Kueppers: Cancel student debt, Joe

Just take the shot already, Mr. President, and ease the burden on millions of students.


by Henry Kueppers

President and the original inspiration for Carl Fredricksen from the movie “Up,” Joe Biden, is facing mounting pressure from some elected Democrats to cancel student debt. Biden said time and time again on the campaign trail that he supports canceling up to $10,000 worth of student debt, but now leading Democrats like Sen. Chuck Schumer and Sen. Elizabeth Warren argue he should cancel up to $50,000 worth of debt. But Biden is starting to sound a lot like the kid that you’re partnered with on a class project who just agrees with all your ideas and then does no work. Biden continually says he is in support of canceling student debt, … yet here we are. Still in a world with student debt. So, the question on all our minds is, “What gives, Joe?”

Biden has an ample amount of reasons for canceling student debt. For starters, the American people have invested a lot of hope in him following through on his promises. We’re counting on Joe Biden. After the last terrible four years with Trump, we need someone actually capable and able to make smart and beneficial decisions for our country’s citizens.

If America was the 1996 family comedy “Matilda,” Trump was the abusive and cruel Miss Trunchbull who force-fed the American people chocolate cake, which makes Joe Biden the wonderful and kind Miss Honey. We’re not asking you to be perfect, Joe. We just want the next four years to be like that one music montage scene in the movie where Matilda and Miss Honey dance around and rollerblade inside the house. So c’mon, Mr. President! Cancel student debt and let us rollerblade inside the house!

… I am being notified that my “Matilda” reference may not be as ubiquitous as I thought. Therefore, here are some more “relatable” arguments for canceling student debt, although I struggle to think of what is more relatable than the story of a girl who was able to develop telekinetic powers after obsessively reading.

First, Biden holds the power to cancel student debt quickly and easily, something that is virtually unheard of in the government. You see, the president doesn’t actually need to garner judicial approval for canceling student debt. The president could sign an executive order today and cancel as much student debt as he pleases. It could literally be as simple as the signing of his name on paper and boom! Thousands of students are receiving a huge relief from their financial burdens. However, Biden’s staff has told the press that while he still wants to cancel student debt, he’d rather do it with Congress’ support. So, we know it’s not a matter of actually convincing the president to do this; it’s other politicians. This is where we ask our second question of the day: “What gives, politicians?”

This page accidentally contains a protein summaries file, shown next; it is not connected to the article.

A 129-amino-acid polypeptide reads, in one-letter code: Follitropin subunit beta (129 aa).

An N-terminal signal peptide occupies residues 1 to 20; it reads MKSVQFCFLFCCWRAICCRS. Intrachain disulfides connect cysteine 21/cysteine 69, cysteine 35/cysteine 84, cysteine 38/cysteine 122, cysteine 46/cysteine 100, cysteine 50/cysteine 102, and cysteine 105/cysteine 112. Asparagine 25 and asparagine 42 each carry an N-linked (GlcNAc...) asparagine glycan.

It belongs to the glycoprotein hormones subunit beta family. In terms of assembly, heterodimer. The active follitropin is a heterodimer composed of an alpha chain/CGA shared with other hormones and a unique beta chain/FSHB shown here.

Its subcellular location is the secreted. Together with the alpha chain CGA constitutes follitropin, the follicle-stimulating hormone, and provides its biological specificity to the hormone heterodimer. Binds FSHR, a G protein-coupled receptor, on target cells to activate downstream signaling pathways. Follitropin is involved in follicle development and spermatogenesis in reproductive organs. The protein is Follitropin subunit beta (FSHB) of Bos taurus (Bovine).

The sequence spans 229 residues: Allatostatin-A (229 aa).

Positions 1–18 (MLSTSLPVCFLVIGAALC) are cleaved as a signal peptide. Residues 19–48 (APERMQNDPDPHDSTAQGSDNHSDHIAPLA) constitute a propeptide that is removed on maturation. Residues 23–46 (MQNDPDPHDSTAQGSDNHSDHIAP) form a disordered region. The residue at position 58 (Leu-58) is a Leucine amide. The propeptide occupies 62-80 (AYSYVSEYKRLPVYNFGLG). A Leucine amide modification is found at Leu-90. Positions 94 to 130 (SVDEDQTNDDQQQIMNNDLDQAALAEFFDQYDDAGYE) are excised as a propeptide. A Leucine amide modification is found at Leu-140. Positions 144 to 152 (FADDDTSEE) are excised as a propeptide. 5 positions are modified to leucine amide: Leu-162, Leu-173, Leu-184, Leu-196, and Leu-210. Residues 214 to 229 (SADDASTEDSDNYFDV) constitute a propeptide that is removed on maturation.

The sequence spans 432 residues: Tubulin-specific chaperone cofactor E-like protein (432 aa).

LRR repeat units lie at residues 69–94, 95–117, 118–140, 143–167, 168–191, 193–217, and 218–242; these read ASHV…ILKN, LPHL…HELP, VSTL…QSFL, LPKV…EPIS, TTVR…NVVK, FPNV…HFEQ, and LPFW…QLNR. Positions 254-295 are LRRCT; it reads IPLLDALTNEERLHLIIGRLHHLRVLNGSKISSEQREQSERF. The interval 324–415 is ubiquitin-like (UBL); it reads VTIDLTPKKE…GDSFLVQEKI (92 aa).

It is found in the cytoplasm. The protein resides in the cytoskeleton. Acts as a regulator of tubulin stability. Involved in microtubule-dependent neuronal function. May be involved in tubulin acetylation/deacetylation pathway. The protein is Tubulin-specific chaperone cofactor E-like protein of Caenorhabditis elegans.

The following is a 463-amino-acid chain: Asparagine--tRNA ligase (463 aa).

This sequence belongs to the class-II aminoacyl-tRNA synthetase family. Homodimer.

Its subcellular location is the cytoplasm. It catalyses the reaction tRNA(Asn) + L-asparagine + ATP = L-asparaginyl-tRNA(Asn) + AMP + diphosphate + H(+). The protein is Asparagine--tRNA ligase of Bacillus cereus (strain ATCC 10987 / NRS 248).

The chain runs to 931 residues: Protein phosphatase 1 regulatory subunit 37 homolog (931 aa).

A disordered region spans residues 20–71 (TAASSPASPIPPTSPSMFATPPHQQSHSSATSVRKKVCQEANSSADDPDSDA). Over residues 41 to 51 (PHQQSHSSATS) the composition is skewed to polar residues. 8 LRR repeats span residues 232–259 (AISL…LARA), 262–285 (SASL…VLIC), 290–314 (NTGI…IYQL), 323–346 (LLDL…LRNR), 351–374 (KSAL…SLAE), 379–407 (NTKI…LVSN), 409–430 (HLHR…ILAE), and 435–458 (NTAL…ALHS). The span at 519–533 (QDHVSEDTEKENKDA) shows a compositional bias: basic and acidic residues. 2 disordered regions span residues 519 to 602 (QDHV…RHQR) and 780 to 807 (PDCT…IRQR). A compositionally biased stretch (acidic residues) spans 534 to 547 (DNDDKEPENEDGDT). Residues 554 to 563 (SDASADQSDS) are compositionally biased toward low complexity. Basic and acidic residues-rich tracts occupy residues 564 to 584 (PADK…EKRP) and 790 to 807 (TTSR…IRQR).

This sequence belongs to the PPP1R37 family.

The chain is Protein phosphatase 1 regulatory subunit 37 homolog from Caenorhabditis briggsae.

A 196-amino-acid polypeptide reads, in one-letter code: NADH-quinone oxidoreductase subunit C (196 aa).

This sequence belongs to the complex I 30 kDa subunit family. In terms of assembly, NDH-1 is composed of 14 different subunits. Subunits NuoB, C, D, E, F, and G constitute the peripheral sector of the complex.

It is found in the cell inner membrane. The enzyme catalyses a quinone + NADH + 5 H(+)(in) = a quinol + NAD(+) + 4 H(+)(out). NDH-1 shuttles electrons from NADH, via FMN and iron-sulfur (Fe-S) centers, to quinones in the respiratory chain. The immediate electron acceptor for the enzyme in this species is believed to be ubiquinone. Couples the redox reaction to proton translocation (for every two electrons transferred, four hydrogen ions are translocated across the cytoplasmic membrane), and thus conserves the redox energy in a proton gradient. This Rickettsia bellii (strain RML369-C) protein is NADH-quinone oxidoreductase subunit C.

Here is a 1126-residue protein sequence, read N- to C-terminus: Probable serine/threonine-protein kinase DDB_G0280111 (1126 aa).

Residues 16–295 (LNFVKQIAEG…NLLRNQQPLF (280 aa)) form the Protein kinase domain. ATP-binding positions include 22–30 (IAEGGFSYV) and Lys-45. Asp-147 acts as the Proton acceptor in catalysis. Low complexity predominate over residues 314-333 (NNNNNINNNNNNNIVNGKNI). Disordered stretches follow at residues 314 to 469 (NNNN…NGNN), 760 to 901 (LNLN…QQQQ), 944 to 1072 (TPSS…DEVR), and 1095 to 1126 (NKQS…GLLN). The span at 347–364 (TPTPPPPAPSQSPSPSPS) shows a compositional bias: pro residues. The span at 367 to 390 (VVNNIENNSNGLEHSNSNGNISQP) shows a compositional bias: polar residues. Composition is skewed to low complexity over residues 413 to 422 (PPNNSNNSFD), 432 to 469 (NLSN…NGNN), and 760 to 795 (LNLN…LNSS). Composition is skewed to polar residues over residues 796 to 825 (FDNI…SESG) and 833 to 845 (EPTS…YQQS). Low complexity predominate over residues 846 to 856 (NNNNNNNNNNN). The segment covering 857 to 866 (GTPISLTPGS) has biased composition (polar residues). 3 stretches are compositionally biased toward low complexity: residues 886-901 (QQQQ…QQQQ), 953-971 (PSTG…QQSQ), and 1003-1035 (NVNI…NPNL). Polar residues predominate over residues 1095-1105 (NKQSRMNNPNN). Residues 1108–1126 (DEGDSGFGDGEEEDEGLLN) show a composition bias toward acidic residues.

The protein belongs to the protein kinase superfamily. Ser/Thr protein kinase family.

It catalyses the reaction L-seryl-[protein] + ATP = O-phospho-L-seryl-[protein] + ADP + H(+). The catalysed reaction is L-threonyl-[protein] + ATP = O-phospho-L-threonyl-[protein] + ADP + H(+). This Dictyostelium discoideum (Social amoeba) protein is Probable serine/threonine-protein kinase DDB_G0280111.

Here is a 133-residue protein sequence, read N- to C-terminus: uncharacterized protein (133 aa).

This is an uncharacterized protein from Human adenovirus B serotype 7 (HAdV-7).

Apparently, Republicans and fiscally conservative Democrats (who are Republicans with better skincare routines) argue that canceling student debt wouldn’t stimulate the economy because people would just continue to save the money they’d been putting aside for debt. There is also a raging debate on “what is fair” regarding student debt, which basically questions who should be allowed to receive this cancellation. Like, should a medical student from an Ivy League get the same amount of debt paid off as an English major at a small public college? Although college can be deemed a “universal experience,” in reality, every student that has acquired debt has a different story and background, making the decision process “tricky.”

Oh, and then, of course, there are taxes! Because if there’s one thing American politicians love more than making children cry and not doing their jobs, it’s taxes. People say that student loan forgiveness would increase your taxable income, and that just means that if the government gave us $10,000 for student loan forgiveness, they can actually still tax that. So, you’d end up paying $2,000 of that original $10,000 when tax season comes around. Don’t you just love that?

If you ask me, and I’ll speak in a language the president can understand, all of that is just a bunch of malarkey. So what if people have different amounts of debt and different backgrounds? So what if we end up losing a little bit of that money to taxes? I mean, in reality, they should be making these loan forgiveness payments tax-deductible, but I know that might not happen. We live in a capitalist society after all.

But, the bottom line is, even a little bit of money could greatly help students in debt right now. And if that’s the case, then why the hesitation? The president has the power to help millions of students and give them a chance not to be indebted for the rest of their lives. This seems like a no-brainer to me, Mr. President. Please forgive student debt and cancel at least some of it. Otherwise, I’ll be forced to ask myself, “What gives, democracy?”